Bennett Notman - Wisco

I guess first one for Clayton. Can you talk about maybe what the net impact of the accounting change was on the fourth quarter of 2009?

Clayton Haynes

Sure. Because the approach for applying the change in accounting was basically retroactive as of January 1, there was no net impact on the fourth quarter. Basically what happened, if you recall back to the first quarter and the third quarter conference call, we had a sizeable increase in deferred revenues related to some term licenses that we had executed during those timeframes. Basically, the impact of the accounting change during 2009 was basically to push back those revenues to the first quarter and basically the third quarter of 2009, hence no significant impact in the fourth quarter of 2009.

If you take a look at the table that was included in the press release today, it will show the specific impact on all of our financial statement line items for first quarter, second quarter, third quarter of 2009.

Paul Ryan

But all the revenue generated, the $19.9 million in the fourth quarter was all revenue generated in that quarter. There wasn't any…

Clayton Haynes

Correct. There was no impact of a change in accounting in the fourth quarter.

Paul Ryan

Okay, does that answer your question, Bennett?

Bennett Notman - Wisco

Yes. And I guess I was sort of thinking that had you not made the change, the fourth quarter might have been $1 million or $2 million higher just because of the allocations that they would have got from those prior term licenses that would have fallen in the fourth quarter.

Paul Ryan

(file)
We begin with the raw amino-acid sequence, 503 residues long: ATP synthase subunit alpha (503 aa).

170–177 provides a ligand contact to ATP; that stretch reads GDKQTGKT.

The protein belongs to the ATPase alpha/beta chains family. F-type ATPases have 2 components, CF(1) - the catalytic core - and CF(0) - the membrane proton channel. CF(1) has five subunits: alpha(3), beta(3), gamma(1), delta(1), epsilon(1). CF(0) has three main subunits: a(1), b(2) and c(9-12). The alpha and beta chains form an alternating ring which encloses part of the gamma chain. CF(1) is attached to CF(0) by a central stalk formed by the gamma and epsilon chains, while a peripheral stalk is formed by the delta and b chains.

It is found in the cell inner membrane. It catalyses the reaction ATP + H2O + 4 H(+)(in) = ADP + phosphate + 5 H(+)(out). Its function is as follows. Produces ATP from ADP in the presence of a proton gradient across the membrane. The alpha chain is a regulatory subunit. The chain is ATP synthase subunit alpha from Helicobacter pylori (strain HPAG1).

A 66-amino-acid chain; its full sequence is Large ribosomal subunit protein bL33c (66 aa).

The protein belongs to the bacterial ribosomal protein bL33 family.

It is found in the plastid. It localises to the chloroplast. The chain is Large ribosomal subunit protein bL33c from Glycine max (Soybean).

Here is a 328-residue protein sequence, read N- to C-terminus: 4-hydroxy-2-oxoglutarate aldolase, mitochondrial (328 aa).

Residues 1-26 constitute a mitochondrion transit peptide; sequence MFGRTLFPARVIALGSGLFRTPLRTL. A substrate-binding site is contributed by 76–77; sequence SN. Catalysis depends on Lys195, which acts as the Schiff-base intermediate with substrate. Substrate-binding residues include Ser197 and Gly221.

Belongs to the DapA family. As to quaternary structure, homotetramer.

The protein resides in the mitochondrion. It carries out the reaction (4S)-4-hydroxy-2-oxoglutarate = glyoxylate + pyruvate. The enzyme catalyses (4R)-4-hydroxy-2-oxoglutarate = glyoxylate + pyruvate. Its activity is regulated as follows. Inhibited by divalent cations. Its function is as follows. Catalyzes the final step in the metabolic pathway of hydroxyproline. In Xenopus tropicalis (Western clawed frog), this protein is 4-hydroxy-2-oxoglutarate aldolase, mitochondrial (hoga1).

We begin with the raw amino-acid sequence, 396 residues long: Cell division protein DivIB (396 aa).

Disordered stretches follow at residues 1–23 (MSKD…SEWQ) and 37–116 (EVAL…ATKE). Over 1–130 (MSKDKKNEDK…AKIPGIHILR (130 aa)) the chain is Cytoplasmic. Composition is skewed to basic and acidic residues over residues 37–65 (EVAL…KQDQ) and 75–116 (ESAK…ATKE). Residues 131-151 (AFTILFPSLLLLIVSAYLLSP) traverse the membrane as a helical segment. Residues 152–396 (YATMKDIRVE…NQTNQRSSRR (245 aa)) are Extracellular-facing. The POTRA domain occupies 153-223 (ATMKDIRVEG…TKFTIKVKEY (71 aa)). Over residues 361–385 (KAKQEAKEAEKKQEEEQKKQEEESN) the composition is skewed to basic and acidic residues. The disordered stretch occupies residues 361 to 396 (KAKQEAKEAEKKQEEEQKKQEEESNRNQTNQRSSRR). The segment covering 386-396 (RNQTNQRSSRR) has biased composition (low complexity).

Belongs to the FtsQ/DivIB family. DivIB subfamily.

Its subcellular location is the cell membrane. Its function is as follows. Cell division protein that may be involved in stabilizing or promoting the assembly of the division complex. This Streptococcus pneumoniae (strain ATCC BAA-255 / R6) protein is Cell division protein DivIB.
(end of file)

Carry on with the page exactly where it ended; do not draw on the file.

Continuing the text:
Yes, there would have been some monies that would have come in the fourth quarter from those on an amortized basis.

Clayton Haynes

About 600,000 topline was the scheduled amortization. But to the extent, we are no longer amortizing those earlier deals, all of those revenues were pushed back to the previous quarters.

Bennett Notman - Wisco

And then just your comment on legal expense being down 2010, 2009, and I know it's hard to quantify it, but if we look at the legal calendar that you've got coming up, any ideas of what percentage of that investment you've already made? Because obviously the last couple quarters, legal expense has been running high, and if we're just paying in advance for what we're going to see in 2010, I'm just trying to get a feel for to what extent that's already happened?

Paul Ryan

A large portion of the expenses in the second half of 2009 apply to cases scheduled for 2010 because you bring on the experts and consultants, usually 6, 9 or 12 months in advance of trial dates. So a big chunk of those expenses have already occurred. And we going forward in 2010, all of our contingency cases, there is none that we are paying hourly for in 2010. So there is no direct charges, so it’s really all third party and consulting. So we expect there will be a significant decline year-over-year based on where we are now. And I would say roughly around the $10 million level, is probably realistic for 2010, which will be down $4 million from the last year.

Bennett Notman - Wisco